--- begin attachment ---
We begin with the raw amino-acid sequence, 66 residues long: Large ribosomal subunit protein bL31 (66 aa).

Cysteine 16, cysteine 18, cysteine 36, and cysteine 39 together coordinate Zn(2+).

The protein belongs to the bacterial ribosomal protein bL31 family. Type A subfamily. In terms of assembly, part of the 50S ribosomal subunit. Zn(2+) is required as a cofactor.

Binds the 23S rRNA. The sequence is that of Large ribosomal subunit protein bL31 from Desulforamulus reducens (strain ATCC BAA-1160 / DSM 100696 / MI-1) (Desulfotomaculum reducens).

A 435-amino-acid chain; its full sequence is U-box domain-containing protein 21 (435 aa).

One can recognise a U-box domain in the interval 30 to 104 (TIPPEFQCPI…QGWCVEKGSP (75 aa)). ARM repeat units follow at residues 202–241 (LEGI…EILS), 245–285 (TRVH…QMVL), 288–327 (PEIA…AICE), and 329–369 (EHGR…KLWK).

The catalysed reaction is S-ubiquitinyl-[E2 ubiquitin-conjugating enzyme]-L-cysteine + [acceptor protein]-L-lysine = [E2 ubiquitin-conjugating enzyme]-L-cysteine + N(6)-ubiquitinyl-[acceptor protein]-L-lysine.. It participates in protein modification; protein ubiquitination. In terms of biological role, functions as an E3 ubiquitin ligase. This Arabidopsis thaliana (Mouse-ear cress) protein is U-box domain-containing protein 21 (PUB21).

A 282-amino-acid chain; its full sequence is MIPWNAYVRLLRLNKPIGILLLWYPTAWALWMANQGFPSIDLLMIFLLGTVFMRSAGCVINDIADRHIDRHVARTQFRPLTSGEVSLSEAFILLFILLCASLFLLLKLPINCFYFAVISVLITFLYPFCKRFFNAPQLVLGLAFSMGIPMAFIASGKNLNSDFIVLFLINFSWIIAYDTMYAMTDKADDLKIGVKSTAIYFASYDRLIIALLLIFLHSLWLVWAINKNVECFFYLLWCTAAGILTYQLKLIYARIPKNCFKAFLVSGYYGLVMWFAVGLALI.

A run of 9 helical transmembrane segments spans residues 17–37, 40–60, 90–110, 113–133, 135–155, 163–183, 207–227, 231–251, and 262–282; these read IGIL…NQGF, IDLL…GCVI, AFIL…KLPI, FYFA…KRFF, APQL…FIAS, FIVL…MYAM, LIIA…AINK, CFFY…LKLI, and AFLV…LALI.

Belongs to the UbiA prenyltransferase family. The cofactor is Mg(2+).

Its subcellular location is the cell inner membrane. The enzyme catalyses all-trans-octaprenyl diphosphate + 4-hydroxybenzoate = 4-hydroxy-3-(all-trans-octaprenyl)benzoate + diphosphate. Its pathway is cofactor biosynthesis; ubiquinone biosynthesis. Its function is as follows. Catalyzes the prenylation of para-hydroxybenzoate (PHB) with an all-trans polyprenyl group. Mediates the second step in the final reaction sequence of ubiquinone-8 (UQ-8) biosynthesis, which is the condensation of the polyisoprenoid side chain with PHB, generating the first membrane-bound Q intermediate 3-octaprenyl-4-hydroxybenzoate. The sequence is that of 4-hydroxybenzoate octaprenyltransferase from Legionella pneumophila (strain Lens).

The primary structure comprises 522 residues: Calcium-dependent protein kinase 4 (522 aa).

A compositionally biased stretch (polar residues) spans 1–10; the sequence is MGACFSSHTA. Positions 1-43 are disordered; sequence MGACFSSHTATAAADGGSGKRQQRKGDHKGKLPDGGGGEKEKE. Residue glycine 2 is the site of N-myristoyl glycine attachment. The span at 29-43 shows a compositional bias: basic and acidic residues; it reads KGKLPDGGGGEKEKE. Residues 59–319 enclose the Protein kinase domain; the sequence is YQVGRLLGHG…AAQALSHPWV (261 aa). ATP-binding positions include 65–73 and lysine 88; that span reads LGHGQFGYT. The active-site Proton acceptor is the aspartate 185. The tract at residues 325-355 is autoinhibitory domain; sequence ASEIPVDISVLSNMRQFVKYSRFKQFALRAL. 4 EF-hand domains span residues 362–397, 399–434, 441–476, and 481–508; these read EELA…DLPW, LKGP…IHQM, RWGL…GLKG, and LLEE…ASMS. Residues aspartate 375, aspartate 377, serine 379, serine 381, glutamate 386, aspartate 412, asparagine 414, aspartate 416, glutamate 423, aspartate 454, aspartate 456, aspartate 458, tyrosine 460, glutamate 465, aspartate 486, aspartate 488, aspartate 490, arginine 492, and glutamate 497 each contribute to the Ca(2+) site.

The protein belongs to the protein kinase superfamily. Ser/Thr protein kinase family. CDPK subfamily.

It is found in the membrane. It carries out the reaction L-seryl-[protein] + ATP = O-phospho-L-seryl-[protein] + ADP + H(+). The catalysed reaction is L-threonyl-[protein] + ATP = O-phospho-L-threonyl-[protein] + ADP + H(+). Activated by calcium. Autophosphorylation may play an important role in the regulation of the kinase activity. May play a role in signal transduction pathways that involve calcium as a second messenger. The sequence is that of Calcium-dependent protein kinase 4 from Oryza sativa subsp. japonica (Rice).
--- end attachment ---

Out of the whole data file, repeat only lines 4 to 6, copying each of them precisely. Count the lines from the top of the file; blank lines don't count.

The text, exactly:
Binds the 23S rRNA. The sequence is that of Large ribosomal subunit protein bL31 from Desulforamulus reducens (strain ATCC BAA-1160 / DSM 100696 / MI-1) (Desulfotomaculum reducens).

A 435-amino-acid chain; its full sequence is U-box domain-containing protein 21 (435 aa).

One can recognise a U-box domain in the interval 30 to 104 (TIPPEFQCPI…QGWCVEKGSP (75 aa)). ARM repeat units follow at residues 202–241 (LEGI…EILS), 245–285 (TRVH…QMVL), 288–327 (PEIA…AICE), and 329–369 (EHGR…KLWK).